On-ground works at sites containing populations of Greencomb Spider-orchid include:
|Population||On-ground works||Start date|
|West Wail||Hand-pollination, seed collection, fencing||1994–1998|
Threat abatement documents for the Greencomb Spider-orchid include:
- Flora and Fauna Guarantee Action Statement 103 - Twelve threatened Spider-orchids Caladenia species (DSE 2004).
- National Recovery Plan for twelve threatened spider orchids Caladenia R. Br. Taxa of Vic and SA - 2000-2004 (Todd 2000).
The following table lists known and perceived threats to this species. Threats are based on the International Union for Conservation of Nature and Natural Resources (IUCN) threat classification version 1.1.
|Threat Class||Threatening Species||References|
|Biological Resource Use:Logging and Wood Harvesting:Habitat loss, modification and degradation due to firewood collection||Recovery Plan for twelve threatened spider orchids Caladenia R. Br. Taxa of Vic and SA - 2000-2004 (Todd, J.A., 2000) [Recovery Plan].|
|Human Intrusions and Disturbance:Recreational Activities:Habitat disturbance from recreational vehicle use||Recovery Plan for twelve threatened spider orchids Caladenia R. Br. Taxa of Vic and SA - 2000-2004 (Todd, J.A., 2000) [Recovery Plan].|
|Invasive and Other Problematic Species and Genes:Invasive Non-Native/Alien Species:Competition and/or habitat degradation||Oryctolagus cuniculus (Rabbit, European Rabbit)||Recovery Plan for twelve threatened spider orchids Caladenia R. Br. Taxa of Vic and SA - 2000-2004 (Todd, J.A., 2000) [Recovery Plan].|
|Invasive and Other Problematic Species and Genes:Invasive Non-Native/Alien Species:Competition and/or habitat degradation||Ehrharta erecta (Panic Veldtgrass)|
|Invasive and Other Problematic Species and Genes:Invasive Non-Native/Alien Species:Competition and/or habitat degradation caused by marine invertebrates|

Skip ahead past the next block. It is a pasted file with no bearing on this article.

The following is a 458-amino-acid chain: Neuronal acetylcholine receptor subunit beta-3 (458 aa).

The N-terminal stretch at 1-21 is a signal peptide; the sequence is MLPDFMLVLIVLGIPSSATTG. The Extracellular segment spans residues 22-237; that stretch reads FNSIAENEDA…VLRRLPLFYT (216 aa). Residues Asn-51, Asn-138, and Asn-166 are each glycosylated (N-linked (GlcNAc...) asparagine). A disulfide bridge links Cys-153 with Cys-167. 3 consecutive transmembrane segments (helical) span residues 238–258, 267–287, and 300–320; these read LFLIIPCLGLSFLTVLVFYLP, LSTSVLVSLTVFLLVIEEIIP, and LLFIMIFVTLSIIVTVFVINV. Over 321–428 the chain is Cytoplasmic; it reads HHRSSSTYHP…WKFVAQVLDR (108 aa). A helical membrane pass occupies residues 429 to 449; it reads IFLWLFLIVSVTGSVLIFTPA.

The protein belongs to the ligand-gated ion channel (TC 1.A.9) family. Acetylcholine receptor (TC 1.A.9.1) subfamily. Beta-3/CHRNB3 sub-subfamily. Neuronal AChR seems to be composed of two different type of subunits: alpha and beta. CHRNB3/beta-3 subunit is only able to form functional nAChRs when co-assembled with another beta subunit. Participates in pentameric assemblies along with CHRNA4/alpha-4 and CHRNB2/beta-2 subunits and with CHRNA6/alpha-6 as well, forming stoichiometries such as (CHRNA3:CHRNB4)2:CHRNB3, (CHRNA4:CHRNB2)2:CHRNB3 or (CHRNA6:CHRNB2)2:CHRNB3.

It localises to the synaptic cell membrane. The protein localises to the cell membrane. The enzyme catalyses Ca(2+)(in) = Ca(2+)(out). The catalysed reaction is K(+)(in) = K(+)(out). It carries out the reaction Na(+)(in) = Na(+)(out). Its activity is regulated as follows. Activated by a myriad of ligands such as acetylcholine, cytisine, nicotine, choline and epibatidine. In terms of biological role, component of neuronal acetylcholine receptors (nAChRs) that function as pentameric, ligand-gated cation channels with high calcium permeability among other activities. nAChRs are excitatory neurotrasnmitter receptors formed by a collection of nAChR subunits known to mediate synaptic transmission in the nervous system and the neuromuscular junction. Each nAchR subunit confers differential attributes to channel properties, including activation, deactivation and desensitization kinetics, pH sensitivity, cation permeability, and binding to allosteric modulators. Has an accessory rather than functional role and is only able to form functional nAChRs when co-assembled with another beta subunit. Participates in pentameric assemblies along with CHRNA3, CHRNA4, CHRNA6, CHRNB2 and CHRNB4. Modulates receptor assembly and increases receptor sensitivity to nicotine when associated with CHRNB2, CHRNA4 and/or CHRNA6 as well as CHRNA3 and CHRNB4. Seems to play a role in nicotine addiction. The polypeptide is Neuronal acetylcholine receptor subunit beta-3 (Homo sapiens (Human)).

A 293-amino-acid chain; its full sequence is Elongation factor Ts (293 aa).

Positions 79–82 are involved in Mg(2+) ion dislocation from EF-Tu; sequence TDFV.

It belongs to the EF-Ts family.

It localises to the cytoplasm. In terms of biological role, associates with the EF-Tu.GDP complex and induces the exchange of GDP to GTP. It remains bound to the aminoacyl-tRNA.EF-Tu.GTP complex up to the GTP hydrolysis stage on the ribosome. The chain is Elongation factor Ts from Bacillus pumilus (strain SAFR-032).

|Invasive and Other Problematic Species and Genes:Problematic Native Species:Competition, predation and/or habitat degradation by kangaroos and wallabies|
|Natural System Modifications:Fire and Fire Suppression:Inappropriate and/or changed fire regimes (frequency, timing, intensity)|
|Species Stresses:Indirect Species Effects:Low numbers of individuals|
Backhouse, G.N. & J.A. Jeanes (1995). The Orchids of Victoria. Carlton: Miegunyah Press, Melbourne University Press.
Barker, R.M. & R.J. Bates (2008). New combinations in Pterostylis and Caladenia and other name changes in the Orchidaceae of South Australia. Journal of the Adelaide Botanic Gardens. 22:102.
Bates, R. (2009). South Australian Native Orchids. Compact Disc. Adelaide: Native Orchid Society of South Australia.
Bates, R.J. & J.Z. Weber (1990). Orchids of South Australia. Adelaide: Flora and Fauna of South Australia Handbooks Committee.
Carr, G.W. (1991). New taxa in Caladenia R.Br., Chiloglottis R.Br. and Gastrodia R.Br. (Orchidaceae) from south eastern Australia. Indigenous Flora & Fauna Association Miscellaneous Papers. 1. Melbourne: Indigenous Flora & Fauna Association.
Conn, B.J. (1993). Natural Regions and Vegetation of Victoria. In: Foreman, D.B. and N.G. Walsh, eds. Flora of Victoria: Volume One. Page(s) 79-153. Melbourne: Inkata Press.